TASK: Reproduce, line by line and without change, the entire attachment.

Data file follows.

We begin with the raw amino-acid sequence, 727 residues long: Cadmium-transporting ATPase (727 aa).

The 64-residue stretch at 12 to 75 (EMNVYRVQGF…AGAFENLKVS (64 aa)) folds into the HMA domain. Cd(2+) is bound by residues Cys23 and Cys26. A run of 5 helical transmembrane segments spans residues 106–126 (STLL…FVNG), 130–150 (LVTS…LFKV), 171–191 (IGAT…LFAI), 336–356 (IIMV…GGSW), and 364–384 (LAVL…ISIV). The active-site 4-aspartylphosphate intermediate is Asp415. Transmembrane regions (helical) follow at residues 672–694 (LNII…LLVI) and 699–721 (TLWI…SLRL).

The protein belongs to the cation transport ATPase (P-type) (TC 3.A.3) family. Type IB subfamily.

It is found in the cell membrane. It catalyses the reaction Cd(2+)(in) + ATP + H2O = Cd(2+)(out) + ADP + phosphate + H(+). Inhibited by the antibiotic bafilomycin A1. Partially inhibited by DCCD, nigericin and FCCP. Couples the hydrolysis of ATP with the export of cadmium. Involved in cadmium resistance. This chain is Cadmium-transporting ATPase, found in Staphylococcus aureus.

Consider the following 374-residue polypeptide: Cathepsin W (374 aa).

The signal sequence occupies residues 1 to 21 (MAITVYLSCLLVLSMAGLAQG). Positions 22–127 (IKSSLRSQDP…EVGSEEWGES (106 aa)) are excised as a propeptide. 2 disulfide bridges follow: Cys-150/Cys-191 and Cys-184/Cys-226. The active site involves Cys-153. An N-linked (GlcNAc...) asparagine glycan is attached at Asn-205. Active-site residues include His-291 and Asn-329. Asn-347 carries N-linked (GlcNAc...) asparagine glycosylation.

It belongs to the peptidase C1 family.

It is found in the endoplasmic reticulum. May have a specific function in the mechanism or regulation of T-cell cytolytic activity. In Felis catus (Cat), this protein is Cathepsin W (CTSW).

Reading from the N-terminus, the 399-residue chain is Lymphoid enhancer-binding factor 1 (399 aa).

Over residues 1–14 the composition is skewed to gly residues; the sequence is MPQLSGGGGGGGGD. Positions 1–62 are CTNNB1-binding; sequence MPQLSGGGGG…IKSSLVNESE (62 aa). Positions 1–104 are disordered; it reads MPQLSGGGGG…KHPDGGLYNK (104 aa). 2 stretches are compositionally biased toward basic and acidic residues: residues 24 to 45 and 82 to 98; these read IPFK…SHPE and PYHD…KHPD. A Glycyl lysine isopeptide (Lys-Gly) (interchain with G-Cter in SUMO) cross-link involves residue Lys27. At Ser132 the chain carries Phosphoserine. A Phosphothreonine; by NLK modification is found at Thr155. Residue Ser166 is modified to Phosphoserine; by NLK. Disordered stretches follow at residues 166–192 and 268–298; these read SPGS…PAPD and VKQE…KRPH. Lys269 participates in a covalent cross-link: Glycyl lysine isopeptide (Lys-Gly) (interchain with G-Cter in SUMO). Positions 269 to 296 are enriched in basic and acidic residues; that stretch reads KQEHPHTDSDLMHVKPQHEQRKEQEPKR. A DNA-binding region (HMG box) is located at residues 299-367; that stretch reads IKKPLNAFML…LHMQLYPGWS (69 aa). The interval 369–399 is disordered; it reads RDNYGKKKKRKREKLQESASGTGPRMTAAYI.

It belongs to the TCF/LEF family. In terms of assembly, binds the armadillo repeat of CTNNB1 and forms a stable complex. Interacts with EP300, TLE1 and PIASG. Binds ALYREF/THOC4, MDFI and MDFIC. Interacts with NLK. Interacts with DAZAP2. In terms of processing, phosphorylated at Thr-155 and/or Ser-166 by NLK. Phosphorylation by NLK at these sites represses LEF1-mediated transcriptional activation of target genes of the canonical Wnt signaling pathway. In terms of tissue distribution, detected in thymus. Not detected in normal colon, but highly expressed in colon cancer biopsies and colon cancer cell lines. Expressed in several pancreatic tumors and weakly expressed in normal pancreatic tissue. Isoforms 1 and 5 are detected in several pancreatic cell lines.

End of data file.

We begin with the raw amino-acid sequence, 727 residues long: Cadmium-transporting ATPase (727 aa).

The 64-residue stretch at 12 to 75 (EMNVYRVQGF…AGAFENLKVS (64 aa)) folds into the HMA domain. Cd(2+) is bound by residues Cys23 and Cys26. A run of 5 helical transmembrane segments spans residues 106–126 (STLL…FVNG), 130–150 (LVTS…LFKV), 171–191 (IGAT…LFAI), 336–356 (IIMV…GGSW), and 364–384 (LAVL…ISIV). The active-site 4-aspartylphosphate intermediate is Asp415. Transmembrane regions (helical) follow at residues 672–694 (LNII…LLVI) and 699–721 (TLWI…SLRL).

The protein belongs to the cation transport ATPase (P-type) (TC 3.A.3) family. Type IB subfamily.

It is found in the cell membrane. It catalyses the reaction Cd(2+)(in) + ATP + H2O = Cd(2+)(out) + ADP + phosphate + H(+). Inhibited by the antibiotic bafilomycin A1. Partially inhibited by DCCD, nigericin and FCCP. Couples the hydrolysis of ATP with the export of cadmium. Involved in cadmium resistance. This chain is Cadmium-transporting ATPase, found in Staphylococcus aureus.

Consider the following 374-residue polypeptide: Cathepsin W (374 aa).

The signal sequence occupies residues 1 to 21 (MAITVYLSCLLVLSMAGLAQG). Positions 22–127 (IKSSLRSQDP…EVGSEEWGES (106 aa)) are excised as a propeptide. 2 disulfide bridges follow: Cys-150/Cys-191 and Cys-184/Cys-226. The active site involves Cys-153. An N-linked (GlcNAc...) asparagine glycan is attached at Asn-205. Active-site residues include His-291 and Asn-329. Asn-347 carries N-linked (GlcNAc...) asparagine glycosylation.

It belongs to the peptidase C1 family.

It is found in the endoplasmic reticulum. May have a specific function in the mechanism or regulation of T-cell cytolytic activity. In Felis catus (Cat), this protein is Cathepsin W (CTSW).

Reading from the N-terminus, the 399-residue chain is Lymphoid enhancer-binding factor 1 (399 aa).

Over residues 1–14 the composition is skewed to gly residues; the sequence is MPQLSGGGGGGGGD. Positions 1–62 are CTNNB1-binding; sequence MPQLSGGGGG…IKSSLVNESE (62 aa). Positions 1–104 are disordered; it reads MPQLSGGGGG…KHPDGGLYNK (104 aa). 2 stretches are compositionally biased toward basic and acidic residues: residues 24 to 45 and 82 to 98; these read IPFK…SHPE and PYHD…KHPD. A Glycyl lysine isopeptide (Lys-Gly) (interchain with G-Cter in SUMO) cross-link involves residue Lys27. At Ser132 the chain carries Phosphoserine. A Phosphothreonine; by NLK modification is found at Thr155. Residue Ser166 is modified to Phosphoserine; by NLK. Disordered stretches follow at residues 166–192 and 268–298; these read SPGS…PAPD and VKQE…KRPH. Lys269 participates in a covalent cross-link: Glycyl lysine isopeptide (Lys-Gly) (interchain with G-Cter in SUMO). Positions 269 to 296 are enriched in basic and acidic residues; that stretch reads KQEHPHTDSDLMHVKPQHEQRKEQEPKR. A DNA-binding region (HMG box) is located at residues 299-367; that stretch reads IKKPLNAFML…LHMQLYPGWS (69 aa). The interval 369–399 is disordered; it reads RDNYGKKKKRKREKLQESASGTGPRMTAAYI.

It belongs to the TCF/LEF family. In terms of assembly, binds the armadillo repeat of CTNNB1 and forms a stable complex. Interacts with EP300, TLE1 and PIASG. Binds ALYREF/THOC4, MDFI and MDFIC. Interacts with NLK. Interacts with DAZAP2. In terms of processing, phosphorylated at Thr-155 and/or Ser-166 by NLK. Phosphorylation by NLK at these sites represses LEF1-mediated transcriptional activation of target genes of the canonical Wnt signaling pathway. In terms of tissue distribution, detected in thymus. Not detected in normal colon, but highly expressed in colon cancer biopsies and colon cancer cell lines. Expressed in several pancreatic tumors and weakly expressed in normal pancreatic tissue. Isoforms 1 and 5 are detected in several pancreatic cell lines.